Help needed from pediatric PT’s and OT’s! Positioning for a complex 13 month old.


DEAR ERI COMMUNITY:

Posting from Megan:

Hi folks!
I am hoping to start a brainstorm thread for a really complicated kid I have picked up.
He 13 month old boy, one of triplets – his identical brother did not survive and there was twin-to-twin transfusion resulting in my guy losing most of his frontal lobe. He is a very involved kid. The biggest concern at this point is that he needs to be held – practically all the time, even asleep – because if he is not held in a tight “clamshell” he goes into extreme extensor tone and screams and cries. He can tolerate his belly on a rigged up cushion from an OT for about 30 seconds. I have been brainstorming a list of things to try with him but would love any ideas.
His positioning when he is comfortable is sitting on mom’s leg, hips and knees flexed, spine kyphotic except cervical spine hyper extended (strangely he has pretty good head control) but this cervical posture is concerning in the long term. He hates any pressure on the back of his head that would bring his spine into better alignment.
Basically the family is looking for something that will hold him in his comfortable position without their hands.
My thoughts to try:
Theratogs
Full seating/positioning eval with a very skilled vendor
Stander? He would need AFOs
He is getting started with Perkins (MA school for the blind)- maybe they could build him a chair that would work??
Togrite to hold him in the clamshell on his side on floor (OT gave them a gait belt to try for this, didn’t work)
Nada chair?
They have a clamshell seat thing – maybe was some kind of stadium seat – which has been a little bit useful inside a baby hammock – but he still extends out of it. Thought about drilling holes in it for belt at key points of pelvis to keep him in it.

Any other thoughts and suggestions, things you’ve tried or found helpful for a very involved kid like this would be fantastic! Thank you!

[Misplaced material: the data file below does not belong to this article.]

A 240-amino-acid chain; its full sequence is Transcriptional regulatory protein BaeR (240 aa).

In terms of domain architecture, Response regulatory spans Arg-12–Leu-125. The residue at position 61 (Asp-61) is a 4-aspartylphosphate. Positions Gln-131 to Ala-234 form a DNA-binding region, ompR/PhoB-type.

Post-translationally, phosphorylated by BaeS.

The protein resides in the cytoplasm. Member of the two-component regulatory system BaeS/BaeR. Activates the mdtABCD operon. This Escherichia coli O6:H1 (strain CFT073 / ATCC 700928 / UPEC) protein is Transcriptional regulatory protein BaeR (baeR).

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22 Responses to Help needed from pediatric PT’s and OT’s! Positioning for a complex 13 month old.

  1. have you exposed him to vestibular and propriceptive stimulation yet? I once treated a spastic quadriplegic 6 year old with similar positioning issues. I rigged a modified car seat on top of a scooter board and discovered that when rolled back and forth in linear pattern he would relax enough for me to give a little bit of PROM. Our center has tiled floors, I think that rolling over the grout lines fed him proprioceptively. Pool therapy may also help out. Best of luck to you the lil one, and the lil’one’s family!!

  2. Mandy says:

    Comment from Fran:
    Look into SPIO garments…I have found them to be helpful in similar situations. Also, Leckey stander and hi-lo chair…expensive but very good positioning equipment.

  3. Mandy says:

    COMMENT FROM CHRISTINE:
    Hi Megan I worked with similar children over the years. These ideas worked for some of them. One child’s physician prescribed a TLSO because he already had scoliosis but it calmed his body nicely combined with a seated position that positioned him in long leg sitting with hip abduction. Another child could tolerate a custom seating system that provided wide abduction with a back cushion that ended at the mid thoracic level since anything higher would cause him to hyperextend. Also sometimes rotation of one shoulder will interrupt the extension. Good luck. Christine Wright Ott OTR